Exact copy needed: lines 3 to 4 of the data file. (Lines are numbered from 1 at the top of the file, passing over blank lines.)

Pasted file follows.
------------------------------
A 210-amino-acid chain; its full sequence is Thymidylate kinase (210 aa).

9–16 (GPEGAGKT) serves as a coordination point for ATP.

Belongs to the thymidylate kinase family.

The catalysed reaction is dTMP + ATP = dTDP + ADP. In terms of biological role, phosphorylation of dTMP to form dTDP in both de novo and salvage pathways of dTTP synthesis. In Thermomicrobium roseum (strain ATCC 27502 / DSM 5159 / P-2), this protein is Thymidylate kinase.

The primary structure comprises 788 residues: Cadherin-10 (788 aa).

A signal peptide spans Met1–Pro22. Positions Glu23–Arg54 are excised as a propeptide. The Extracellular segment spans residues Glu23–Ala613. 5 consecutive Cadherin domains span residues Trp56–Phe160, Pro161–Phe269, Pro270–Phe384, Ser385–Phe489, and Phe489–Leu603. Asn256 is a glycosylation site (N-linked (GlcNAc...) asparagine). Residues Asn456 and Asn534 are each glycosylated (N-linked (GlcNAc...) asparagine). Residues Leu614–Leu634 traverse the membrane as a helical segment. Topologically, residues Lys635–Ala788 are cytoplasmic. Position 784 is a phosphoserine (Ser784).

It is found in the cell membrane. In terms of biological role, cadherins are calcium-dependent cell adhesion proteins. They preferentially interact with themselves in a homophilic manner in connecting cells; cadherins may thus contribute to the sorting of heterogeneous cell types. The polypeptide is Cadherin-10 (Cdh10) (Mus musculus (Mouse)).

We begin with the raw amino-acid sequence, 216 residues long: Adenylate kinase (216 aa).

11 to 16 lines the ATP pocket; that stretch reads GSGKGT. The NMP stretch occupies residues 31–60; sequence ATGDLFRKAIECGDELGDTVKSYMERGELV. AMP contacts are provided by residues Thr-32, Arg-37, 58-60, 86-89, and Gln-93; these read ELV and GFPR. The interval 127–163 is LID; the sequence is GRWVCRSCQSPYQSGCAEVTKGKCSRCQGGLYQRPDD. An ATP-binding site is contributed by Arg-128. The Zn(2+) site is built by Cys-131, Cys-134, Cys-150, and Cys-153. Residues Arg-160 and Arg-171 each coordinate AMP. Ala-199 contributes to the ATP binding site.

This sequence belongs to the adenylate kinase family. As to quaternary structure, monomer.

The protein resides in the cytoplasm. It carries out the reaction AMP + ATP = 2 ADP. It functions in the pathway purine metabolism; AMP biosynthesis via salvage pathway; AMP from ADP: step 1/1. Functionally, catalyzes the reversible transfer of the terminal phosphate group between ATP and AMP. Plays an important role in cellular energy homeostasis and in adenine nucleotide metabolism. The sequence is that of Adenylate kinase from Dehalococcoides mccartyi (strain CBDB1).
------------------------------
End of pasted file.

Belongs to the thymidylate kinase family.

The catalysed reaction is dTMP + ATP = dTDP + ADP. In terms of biological role, phosphorylation of dTMP to form dTDP in both de novo and salvage pathways of dTTP synthesis. In Thermomicrobium roseum (strain ATCC 27502 / DSM 5159 / P-2), this protein is Thymidylate kinase.